Analysis of TomTom’s Offer for Tele Atlas



Blair Swedeen
Blair Swedeen
Blair Swedeen is the Principal of Partenza Consulting, a consultancy providing strategy, product, marketing and business development consulting services to the Location-Based Services industry. Previously, he spent three years at NAVTEQ with overall responsibility for the Internet/Wireless product strategy and product line.

Last week, TomTom issued an offer of ~$2.5B for Tele Atlas (TA) and plans on making TA a wholly-owned subsidiary continuing to offer map data to existing TA customers. First, while certainly a good deal for TA and TA’s investors, it's not completely clear why TomTom is making this bid. Here are a few potential reasons and a grade for TomTom on these dimensions:
1. Buying Revenue (C-): TomTom could conceivably pay a ~30% premium for the company, and then lose a large part of the 60% of TA's revenue not generated by TomTom as device makers migrate to the only other alternative, NAVTEQ.
2. Pre-empt Other Competitors (B): if TomTom was concerned that TA might fall into another suitor's hands, it could be a pre-emptive purchase on their part.
3. Reduce Supplier Quality Risk (B+): TomTom has lagged Garmin significantly in the US due to poor quality map data. If TomTom is to make significant share gains in the US, addressing the quality issue is important.
4. Reduce licensing expense over key component (C-): at PND pricing of at most $17/unit the percentage of the overall unit cost is less than 8% of the cheapest TomTom Go model. Furthermore, today you have two suppliers competing aggressively on price to win market share.
5. Buy customer relationships (B+): if TA is looking to become more of a navigation software platform and move into the installed navigation market, TA's vehicle OEM relationships could help make that move. However, the prior GDT GIS data business doesn't seem to have much of a place in a TomTom owned TA, and certainly does not represent the customer base TomTom would be interested in acquiring.

Second, given that so many players are making maps and navigation core pillars in their growth strategies this will probably be the opening salvo and not the final bid for either TA or NAVTEQ. The most likely potential suitors for either map company include the local search portals (Microsoft, Google, Yahoo), other device makers such as Nokia, Garmin, et al, and potentially a dark horse private equity/hedge fund player who could be interested in leveraging the business by adding debt to the balance sheet, increasing return-on-equity and riding the predictable cash flow in a hot market for an eventual sale after the LBS market structure is a bit more mature and valuations increase.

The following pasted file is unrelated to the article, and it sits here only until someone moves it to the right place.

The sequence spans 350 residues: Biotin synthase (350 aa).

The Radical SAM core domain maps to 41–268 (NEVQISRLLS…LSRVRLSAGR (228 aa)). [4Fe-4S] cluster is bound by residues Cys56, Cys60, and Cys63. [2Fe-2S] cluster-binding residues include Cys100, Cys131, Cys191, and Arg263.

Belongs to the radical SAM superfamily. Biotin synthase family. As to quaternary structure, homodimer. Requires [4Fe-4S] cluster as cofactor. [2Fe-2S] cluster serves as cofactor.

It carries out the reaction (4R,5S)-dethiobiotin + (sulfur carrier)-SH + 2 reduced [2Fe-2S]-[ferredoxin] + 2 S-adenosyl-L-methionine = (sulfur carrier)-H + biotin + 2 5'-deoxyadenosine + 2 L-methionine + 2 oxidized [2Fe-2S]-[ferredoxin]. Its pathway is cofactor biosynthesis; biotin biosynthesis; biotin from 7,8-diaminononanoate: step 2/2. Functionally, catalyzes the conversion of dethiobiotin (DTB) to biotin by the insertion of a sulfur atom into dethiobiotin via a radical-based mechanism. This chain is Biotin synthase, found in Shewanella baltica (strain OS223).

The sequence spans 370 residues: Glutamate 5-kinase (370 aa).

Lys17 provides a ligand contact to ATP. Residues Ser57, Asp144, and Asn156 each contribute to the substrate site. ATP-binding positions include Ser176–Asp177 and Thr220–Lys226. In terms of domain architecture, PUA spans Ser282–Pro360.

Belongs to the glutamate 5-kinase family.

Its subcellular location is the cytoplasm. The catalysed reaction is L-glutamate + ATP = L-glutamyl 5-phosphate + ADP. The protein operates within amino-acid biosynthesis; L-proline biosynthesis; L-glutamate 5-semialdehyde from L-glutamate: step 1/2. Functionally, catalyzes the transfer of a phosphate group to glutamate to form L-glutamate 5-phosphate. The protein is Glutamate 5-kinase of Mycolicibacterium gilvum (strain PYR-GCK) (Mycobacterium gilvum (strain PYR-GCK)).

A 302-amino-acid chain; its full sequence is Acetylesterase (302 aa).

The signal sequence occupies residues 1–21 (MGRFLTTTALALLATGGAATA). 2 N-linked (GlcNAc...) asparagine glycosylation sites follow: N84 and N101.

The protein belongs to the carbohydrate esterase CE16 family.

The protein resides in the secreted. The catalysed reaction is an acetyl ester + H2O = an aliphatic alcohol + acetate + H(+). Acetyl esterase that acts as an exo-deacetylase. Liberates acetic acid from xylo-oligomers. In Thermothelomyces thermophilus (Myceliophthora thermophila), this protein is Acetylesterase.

Third, Tele Atlas's vertical integration with a non-platform player such as TomTom, could face stiff resistance from anti-trust regulators in either the US or EU. For all intents and purposes, the digital map industry is a duopoly. With TA being a subsidiary of TomTom virtually all navigation device vendors would be compelled to go to NAVTEQ to avoid funding a direct competitor's device business through map data sales. Don't be surprised if this deal does not pass muster with regulators.

On the other hand, TA or NAVTEQ's acquisition by a broader platform company (as the local search portals are becoming) does not force the device market to move to NAVTEQ, the only remaining viable option. Instead, the acquisition could be viewed by regulators and the market as extending their horizontal web platform across portable devices and even installed systems. This would seem to make the most sense as portable navigation devices (PNDs) move to the "connected navigation" paradigm (e.g. Dash Navigation), while handsets become local search terminals (e.g. Nokia's N95) and navigation units (e.g. Nokia's 6610).

As the inventory of geo-referenced content sitting on top of the map grows, it is becoming the next area for differentiation in the LBS and navigation markets. With their broad distribution, content aggregation capabilities and ad-serving platforms, the local search portals could be better partners for map providers than individual device makers like TomTom.

A combined map + local search platform would allow the major internet brands to offer a full content solution to the installed and portable device industries for local search, directions and navigation. Combined with their ad serving platforms this could be the face of "Navigation 2.0".

The open question is whether the Local Search portals are willing to place a $2.5B bet at this stage in the local search market that local search will take off and make the acquisition eventually payout. However, even with the portals’ willingness to buy the map providers, anti-trust concerns will still be a significant issue.

Disclaimer: The opinions expressed herein are the personal opinions of the author and are not necessarily those of GPS Business News.

Monday, July 30th 2007
Blair Swedeen - blair@partenzaconsulting.com

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